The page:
Page 67 - Jewish Book Annual Volume 2

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Reviews of some important books of the year culled
from various periodicals.
b y
i t t e n b e r g
The most striking development of the literary year is the fact
that, despite wartime distractions, there has been a steadily grow-
ing public interest in books. Shortages in materials and govern-
ment-imposed restrictions, far from diminishing the output, have
had to cope with demands exceeding all peace-time records. In
the field of Jewish letters, or at any rate in subjects of special
Jewish interest, this same phenomenon is clearly discernible.
Particularly gratifying is the cumulative evidence that writers
of Jewish books continue to encompass the whole range of topics
immemorially basic to Jewish cultural endeavor.
The reviews presented herein below, of books published in
English, reveal creative preoccupation alike with history, religion,
biography, philosophy, fiction and kindred themes. The Jewish
past, rich in a gamut of memories, the poignantly parlous present,
and the inscrutable future of Jewish survival are sharply reflected
in the currently published works of Jewish writers. Some are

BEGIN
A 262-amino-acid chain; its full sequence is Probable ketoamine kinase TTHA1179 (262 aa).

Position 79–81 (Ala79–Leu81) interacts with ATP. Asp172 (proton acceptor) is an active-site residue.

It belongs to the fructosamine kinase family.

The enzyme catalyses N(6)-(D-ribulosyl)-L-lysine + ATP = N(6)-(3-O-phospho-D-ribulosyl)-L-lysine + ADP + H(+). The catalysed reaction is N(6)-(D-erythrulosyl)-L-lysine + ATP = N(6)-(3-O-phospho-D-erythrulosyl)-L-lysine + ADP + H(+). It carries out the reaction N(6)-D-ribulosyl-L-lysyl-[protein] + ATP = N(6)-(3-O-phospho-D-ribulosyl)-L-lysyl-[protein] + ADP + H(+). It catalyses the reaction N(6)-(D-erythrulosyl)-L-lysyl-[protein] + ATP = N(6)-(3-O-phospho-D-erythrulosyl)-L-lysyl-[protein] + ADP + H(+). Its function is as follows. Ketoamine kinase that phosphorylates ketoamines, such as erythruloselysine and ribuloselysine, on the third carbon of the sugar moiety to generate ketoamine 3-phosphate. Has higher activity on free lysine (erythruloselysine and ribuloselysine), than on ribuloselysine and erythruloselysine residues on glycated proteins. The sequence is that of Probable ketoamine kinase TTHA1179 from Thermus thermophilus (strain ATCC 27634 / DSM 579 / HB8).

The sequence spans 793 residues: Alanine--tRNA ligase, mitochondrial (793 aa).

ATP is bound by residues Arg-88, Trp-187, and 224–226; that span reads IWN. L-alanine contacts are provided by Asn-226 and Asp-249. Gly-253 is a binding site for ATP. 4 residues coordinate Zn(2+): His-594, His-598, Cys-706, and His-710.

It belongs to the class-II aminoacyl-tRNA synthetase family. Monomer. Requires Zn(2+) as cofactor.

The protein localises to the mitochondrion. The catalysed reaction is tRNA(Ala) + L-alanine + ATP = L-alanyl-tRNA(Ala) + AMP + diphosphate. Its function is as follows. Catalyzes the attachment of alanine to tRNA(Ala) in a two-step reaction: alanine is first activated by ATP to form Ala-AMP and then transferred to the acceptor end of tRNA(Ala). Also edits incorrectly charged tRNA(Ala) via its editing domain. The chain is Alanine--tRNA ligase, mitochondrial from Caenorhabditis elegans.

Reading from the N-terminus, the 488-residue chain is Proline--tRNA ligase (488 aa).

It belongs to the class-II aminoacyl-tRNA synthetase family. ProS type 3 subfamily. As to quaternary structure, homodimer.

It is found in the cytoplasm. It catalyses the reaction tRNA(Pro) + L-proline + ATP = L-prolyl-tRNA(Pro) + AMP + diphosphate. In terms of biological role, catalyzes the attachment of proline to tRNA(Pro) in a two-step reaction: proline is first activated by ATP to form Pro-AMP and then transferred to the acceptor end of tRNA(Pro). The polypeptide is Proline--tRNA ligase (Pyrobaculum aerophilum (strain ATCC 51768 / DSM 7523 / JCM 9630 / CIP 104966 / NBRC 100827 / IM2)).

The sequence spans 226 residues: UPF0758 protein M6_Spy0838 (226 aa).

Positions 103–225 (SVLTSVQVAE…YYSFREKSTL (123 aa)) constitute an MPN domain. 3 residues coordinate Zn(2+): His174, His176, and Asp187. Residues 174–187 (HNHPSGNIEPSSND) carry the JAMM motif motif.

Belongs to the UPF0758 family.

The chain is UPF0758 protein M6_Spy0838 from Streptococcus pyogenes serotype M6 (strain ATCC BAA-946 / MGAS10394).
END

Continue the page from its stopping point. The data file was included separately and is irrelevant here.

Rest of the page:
profound, others in a more popular vein, but in the aggregate
these books are replete with ideas at once stimulating, comforting
and enlightening to the reader in these crucial days of Jewish
history in the making.
Aware of the intricate mechanics of reaching the public, this
section of our
Book Annual
aims to relay, to all those capable of
influencing the reading public, the expert opinions of book re-
viewers on a representative cross-section of new books that deserve,
among others, a wider audience. The non-Jewish public is already
widely familiar with some of the works reviewed here, but the
strictly Jewish areas of readership are still largely untapped.
Thus editors, ministers, educators, lecturers, and librarians —
whom this
will reach — have a pleasant task ahead in
seeking to popularize good books — to extend the boundaries of
book appreciation.
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